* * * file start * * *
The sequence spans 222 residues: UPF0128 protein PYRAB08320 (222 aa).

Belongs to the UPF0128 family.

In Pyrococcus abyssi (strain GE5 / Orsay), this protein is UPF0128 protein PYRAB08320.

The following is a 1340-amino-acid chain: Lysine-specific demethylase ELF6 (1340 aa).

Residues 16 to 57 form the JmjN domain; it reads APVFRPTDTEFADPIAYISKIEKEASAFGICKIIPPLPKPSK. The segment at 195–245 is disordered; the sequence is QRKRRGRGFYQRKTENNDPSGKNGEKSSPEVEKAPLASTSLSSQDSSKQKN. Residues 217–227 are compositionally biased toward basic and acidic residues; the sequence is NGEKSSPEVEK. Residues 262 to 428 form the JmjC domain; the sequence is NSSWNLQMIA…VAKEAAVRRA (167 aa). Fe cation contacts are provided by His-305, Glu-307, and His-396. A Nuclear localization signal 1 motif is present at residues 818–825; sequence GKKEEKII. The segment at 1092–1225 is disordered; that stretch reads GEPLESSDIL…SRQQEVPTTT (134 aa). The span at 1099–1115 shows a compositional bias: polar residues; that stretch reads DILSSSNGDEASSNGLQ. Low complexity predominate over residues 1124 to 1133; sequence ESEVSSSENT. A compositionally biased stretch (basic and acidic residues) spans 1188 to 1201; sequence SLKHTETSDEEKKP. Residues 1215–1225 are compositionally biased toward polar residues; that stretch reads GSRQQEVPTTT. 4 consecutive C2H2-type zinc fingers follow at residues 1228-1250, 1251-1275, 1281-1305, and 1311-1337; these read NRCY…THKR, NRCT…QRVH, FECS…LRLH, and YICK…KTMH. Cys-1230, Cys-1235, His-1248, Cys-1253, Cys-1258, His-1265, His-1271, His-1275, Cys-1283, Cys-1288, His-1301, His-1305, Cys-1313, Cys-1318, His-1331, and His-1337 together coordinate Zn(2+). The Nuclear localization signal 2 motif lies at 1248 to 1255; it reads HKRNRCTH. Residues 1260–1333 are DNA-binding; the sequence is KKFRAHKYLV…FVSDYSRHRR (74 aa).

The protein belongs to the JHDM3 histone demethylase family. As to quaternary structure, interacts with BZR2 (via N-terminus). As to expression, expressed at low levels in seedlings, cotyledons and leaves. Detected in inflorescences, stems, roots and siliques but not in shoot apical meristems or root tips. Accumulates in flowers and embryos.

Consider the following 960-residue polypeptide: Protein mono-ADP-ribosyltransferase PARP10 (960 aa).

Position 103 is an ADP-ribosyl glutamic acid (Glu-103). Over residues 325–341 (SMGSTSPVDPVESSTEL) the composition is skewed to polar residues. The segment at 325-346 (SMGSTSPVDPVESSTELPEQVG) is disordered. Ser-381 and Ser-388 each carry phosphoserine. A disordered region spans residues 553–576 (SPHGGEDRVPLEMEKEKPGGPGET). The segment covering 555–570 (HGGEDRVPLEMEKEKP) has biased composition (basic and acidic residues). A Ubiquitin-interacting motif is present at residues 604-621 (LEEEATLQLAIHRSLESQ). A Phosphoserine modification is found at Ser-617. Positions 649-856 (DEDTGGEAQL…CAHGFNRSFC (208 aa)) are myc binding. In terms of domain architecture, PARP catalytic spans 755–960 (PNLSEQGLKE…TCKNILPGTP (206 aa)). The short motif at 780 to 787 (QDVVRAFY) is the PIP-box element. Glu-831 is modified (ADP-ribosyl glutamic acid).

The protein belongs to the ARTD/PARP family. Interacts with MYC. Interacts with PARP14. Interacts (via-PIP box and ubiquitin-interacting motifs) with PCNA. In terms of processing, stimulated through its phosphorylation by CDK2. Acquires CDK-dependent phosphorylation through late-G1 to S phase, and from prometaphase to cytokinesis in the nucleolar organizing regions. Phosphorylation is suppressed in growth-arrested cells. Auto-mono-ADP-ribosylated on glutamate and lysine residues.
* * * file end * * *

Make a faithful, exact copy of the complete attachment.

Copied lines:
The sequence spans 222 residues: UPF0128 protein PYRAB08320 (222 aa).

Belongs to the UPF0128 family.

In Pyrococcus abyssi (strain GE5 / Orsay), this protein is UPF0128 protein PYRAB08320.

The following is a 1340-amino-acid chain: Lysine-specific demethylase ELF6 (1340 aa).

Residues 16 to 57 form the JmjN domain; it reads APVFRPTDTEFADPIAYISKIEKEASAFGICKIIPPLPKPSK. The segment at 195–245 is disordered; the sequence is QRKRRGRGFYQRKTENNDPSGKNGEKSSPEVEKAPLASTSLSSQDSSKQKN. Residues 217–227 are compositionally biased toward basic and acidic residues; the sequence is NGEKSSPEVEK. Residues 262 to 428 form the JmjC domain; the sequence is NSSWNLQMIA…VAKEAAVRRA (167 aa). Fe cation contacts are provided by His-305, Glu-307, and His-396. A Nuclear localization signal 1 motif is present at residues 818–825; sequence GKKEEKII. The segment at 1092–1225 is disordered; that stretch reads GEPLESSDIL…SRQQEVPTTT (134 aa). The span at 1099–1115 shows a compositional bias: polar residues; that stretch reads DILSSSNGDEASSNGLQ. Low complexity predominate over residues 1124 to 1133; sequence ESEVSSSENT. A compositionally biased stretch (basic and acidic residues) spans 1188 to 1201; sequence SLKHTETSDEEKKP. Residues 1215–1225 are compositionally biased toward polar residues; that stretch reads GSRQQEVPTTT. 4 consecutive C2H2-type zinc fingers follow at residues 1228-1250, 1251-1275, 1281-1305, and 1311-1337; these read NRCY…THKR, NRCT…QRVH, FECS…LRLH, and YICK…KTMH. Cys-1230, Cys-1235, His-1248, Cys-1253, Cys-1258, His-1265, His-1271, His-1275, Cys-1283, Cys-1288, His-1301, His-1305, Cys-1313, Cys-1318, His-1331, and His-1337 together coordinate Zn(2+). The Nuclear localization signal 2 motif lies at 1248 to 1255; it reads HKRNRCTH. Residues 1260–1333 are DNA-binding; the sequence is KKFRAHKYLV…FVSDYSRHRR (74 aa).

The protein belongs to the JHDM3 histone demethylase family. As to quaternary structure, interacts with BZR2 (via N-terminus). As to expression, expressed at low levels in seedlings, cotyledons and leaves. Detected in inflorescences, stems, roots and siliques but not in shoot apical meristems or root tips. Accumulates in flowers and embryos.

Consider the following 960-residue polypeptide: Protein mono-ADP-ribosyltransferase PARP10 (960 aa).

Position 103 is an ADP-ribosyl glutamic acid (Glu-103). Over residues 325–341 (SMGSTSPVDPVESSTEL) the composition is skewed to polar residues. The segment at 325-346 (SMGSTSPVDPVESSTELPEQVG) is disordered. Ser-381 and Ser-388 each carry phosphoserine. A disordered region spans residues 553–576 (SPHGGEDRVPLEMEKEKPGGPGET). The segment covering 555–570 (HGGEDRVPLEMEKEKP) has biased composition (basic and acidic residues). A Ubiquitin-interacting motif is present at residues 604-621 (LEEEATLQLAIHRSLESQ). A Phosphoserine modification is found at Ser-617. Positions 649-856 (DEDTGGEAQL…CAHGFNRSFC (208 aa)) are myc binding. In terms of domain architecture, PARP catalytic spans 755–960 (PNLSEQGLKE…TCKNILPGTP (206 aa)). The short motif at 780 to 787 (QDVVRAFY) is the PIP-box element. Glu-831 is modified (ADP-ribosyl glutamic acid).

The protein belongs to the ARTD/PARP family. Interacts with MYC. Interacts with PARP14. Interacts (via-PIP box and ubiquitin-interacting motifs) with PCNA. In terms of processing, stimulated through its phosphorylation by CDK2. Acquires CDK-dependent phosphorylation through late-G1 to S phase, and from prometaphase to cytokinesis in the nucleolar organizing regions. Phosphorylation is suppressed in growth-arrested cells. Auto-mono-ADP-ribosylated on glutamate and lysine residues.